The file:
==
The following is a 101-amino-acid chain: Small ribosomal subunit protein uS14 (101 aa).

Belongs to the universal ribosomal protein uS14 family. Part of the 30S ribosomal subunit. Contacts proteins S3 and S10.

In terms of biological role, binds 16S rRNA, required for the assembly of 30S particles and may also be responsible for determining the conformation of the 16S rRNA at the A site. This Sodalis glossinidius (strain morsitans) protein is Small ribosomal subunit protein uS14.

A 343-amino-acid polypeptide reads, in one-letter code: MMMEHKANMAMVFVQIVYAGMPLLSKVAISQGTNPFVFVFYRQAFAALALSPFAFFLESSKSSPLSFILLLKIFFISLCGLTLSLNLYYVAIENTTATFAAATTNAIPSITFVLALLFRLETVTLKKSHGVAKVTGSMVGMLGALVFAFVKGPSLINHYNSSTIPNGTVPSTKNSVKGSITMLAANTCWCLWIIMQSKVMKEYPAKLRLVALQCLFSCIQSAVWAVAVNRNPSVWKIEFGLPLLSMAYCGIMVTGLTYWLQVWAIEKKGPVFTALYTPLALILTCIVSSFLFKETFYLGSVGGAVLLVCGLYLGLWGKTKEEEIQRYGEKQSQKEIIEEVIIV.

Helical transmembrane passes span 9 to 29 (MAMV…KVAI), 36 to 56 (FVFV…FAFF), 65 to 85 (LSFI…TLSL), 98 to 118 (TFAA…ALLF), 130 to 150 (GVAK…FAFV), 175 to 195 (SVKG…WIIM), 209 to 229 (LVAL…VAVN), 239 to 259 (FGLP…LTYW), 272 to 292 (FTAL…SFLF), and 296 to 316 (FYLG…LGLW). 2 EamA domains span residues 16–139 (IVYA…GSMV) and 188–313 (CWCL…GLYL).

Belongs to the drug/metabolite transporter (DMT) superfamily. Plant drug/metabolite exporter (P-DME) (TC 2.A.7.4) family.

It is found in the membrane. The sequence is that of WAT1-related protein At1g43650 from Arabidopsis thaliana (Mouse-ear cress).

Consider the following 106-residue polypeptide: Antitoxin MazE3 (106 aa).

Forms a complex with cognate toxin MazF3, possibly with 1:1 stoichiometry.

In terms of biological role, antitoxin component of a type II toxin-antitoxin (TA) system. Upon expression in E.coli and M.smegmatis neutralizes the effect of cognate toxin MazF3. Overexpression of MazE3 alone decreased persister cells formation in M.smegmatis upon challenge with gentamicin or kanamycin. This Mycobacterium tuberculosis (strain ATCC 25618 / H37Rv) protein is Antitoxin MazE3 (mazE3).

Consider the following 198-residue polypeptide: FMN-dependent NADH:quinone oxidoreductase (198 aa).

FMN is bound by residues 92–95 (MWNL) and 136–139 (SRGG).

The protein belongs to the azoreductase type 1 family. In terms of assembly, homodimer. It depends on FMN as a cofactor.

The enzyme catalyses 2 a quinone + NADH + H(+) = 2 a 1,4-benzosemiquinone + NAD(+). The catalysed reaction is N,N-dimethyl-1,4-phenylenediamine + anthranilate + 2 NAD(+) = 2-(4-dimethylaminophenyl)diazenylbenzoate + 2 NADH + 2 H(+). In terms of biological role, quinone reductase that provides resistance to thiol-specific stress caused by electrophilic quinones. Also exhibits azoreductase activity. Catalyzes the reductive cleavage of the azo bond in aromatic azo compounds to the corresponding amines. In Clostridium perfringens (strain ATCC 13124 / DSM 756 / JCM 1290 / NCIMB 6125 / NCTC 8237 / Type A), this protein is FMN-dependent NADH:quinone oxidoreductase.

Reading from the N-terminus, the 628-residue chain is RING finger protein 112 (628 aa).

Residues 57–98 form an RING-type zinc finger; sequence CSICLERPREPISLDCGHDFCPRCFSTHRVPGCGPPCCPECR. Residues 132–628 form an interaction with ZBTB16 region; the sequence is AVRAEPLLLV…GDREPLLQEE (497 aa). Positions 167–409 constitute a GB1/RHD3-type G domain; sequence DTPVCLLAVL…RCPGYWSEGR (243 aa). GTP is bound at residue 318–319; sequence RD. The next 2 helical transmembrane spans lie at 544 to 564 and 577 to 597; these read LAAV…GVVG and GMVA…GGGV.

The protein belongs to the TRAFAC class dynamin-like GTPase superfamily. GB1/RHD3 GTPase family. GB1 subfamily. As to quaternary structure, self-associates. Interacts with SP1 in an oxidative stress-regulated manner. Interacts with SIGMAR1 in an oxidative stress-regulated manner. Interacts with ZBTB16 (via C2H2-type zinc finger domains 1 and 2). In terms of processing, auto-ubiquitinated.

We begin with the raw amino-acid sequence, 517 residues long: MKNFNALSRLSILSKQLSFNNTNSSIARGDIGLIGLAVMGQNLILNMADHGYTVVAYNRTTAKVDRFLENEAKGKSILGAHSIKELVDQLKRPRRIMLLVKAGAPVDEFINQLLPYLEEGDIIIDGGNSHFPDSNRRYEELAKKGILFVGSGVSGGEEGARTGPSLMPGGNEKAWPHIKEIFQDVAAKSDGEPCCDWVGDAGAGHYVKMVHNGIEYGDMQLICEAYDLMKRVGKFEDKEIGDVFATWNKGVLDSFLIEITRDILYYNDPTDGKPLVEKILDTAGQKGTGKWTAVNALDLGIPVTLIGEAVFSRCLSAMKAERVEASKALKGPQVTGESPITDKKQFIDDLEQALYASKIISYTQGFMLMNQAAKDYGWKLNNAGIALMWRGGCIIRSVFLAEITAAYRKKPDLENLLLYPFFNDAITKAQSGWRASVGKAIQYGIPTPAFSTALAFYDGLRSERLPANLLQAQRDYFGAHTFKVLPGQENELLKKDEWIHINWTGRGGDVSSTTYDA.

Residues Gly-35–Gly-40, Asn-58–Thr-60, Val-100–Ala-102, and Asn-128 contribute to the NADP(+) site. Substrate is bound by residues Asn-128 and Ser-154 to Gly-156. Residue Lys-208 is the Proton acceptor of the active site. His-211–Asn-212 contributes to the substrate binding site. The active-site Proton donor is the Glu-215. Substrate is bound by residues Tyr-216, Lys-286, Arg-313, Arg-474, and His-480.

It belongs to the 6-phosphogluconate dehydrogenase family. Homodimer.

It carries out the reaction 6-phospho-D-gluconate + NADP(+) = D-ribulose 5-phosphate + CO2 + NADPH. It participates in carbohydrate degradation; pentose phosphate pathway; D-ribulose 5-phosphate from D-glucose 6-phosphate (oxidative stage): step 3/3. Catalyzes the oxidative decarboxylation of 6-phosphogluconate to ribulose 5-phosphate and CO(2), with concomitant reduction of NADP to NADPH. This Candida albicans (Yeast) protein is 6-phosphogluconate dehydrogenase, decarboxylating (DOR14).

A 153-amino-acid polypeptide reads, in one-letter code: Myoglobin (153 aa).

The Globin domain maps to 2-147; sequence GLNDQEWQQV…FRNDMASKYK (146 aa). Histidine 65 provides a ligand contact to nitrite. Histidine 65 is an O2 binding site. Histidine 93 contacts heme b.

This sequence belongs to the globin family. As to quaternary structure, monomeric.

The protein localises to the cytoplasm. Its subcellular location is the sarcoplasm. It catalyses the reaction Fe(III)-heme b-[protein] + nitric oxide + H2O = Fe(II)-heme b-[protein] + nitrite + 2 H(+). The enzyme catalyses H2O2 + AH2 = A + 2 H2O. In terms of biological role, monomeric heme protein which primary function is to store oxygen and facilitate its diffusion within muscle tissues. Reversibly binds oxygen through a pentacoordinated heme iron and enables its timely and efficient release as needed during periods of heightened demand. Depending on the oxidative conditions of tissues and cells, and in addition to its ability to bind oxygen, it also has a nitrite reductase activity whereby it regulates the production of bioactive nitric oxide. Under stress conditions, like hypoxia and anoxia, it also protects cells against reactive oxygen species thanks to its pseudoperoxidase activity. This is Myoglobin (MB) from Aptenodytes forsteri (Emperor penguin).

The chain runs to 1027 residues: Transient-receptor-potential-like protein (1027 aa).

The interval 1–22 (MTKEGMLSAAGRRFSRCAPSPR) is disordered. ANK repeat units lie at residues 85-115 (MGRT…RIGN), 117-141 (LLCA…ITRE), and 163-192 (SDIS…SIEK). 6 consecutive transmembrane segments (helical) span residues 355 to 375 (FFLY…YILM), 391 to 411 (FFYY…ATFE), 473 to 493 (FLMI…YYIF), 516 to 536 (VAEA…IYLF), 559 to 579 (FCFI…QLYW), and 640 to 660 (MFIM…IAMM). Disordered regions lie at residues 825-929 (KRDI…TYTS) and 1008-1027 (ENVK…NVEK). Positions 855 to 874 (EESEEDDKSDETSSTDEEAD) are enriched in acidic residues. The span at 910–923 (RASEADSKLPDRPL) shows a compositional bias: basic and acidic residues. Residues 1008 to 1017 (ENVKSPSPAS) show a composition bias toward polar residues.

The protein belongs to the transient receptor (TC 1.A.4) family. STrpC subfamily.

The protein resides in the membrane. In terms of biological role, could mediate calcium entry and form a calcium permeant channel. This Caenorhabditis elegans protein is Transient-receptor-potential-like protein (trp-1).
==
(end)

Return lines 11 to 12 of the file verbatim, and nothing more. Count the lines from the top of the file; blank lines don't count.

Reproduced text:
Consider the following 198-residue polypeptide: FMN-dependent NADH:quinone oxidoreductase (198 aa).

FMN is bound by residues 92–95 (MWNL) and 136–139 (SRGG).